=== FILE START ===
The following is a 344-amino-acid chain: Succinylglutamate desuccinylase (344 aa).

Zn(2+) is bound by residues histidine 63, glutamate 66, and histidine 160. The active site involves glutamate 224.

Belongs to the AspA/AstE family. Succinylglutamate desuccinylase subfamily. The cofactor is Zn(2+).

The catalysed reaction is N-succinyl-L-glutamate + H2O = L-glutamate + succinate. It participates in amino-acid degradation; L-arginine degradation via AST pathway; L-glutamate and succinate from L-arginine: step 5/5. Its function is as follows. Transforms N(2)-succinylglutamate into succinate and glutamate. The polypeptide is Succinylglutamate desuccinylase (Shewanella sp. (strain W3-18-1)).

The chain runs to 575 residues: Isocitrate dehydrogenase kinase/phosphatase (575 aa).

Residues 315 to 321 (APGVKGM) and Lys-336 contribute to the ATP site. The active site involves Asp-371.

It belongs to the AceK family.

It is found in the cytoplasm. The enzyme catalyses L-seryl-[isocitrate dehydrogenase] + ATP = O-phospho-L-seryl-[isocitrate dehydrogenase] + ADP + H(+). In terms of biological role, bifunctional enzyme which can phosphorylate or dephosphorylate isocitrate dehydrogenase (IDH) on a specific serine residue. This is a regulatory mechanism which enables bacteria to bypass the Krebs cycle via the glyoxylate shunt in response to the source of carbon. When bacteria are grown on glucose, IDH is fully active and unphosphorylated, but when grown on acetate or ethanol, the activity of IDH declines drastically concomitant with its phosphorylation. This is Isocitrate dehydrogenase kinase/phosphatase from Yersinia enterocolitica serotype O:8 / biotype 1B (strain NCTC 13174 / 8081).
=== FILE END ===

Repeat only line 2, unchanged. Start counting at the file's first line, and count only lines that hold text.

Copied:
Zn(2+) is bound by residues histidine 63, glutamate 66, and histidine 160. The active site involves glutamate 224.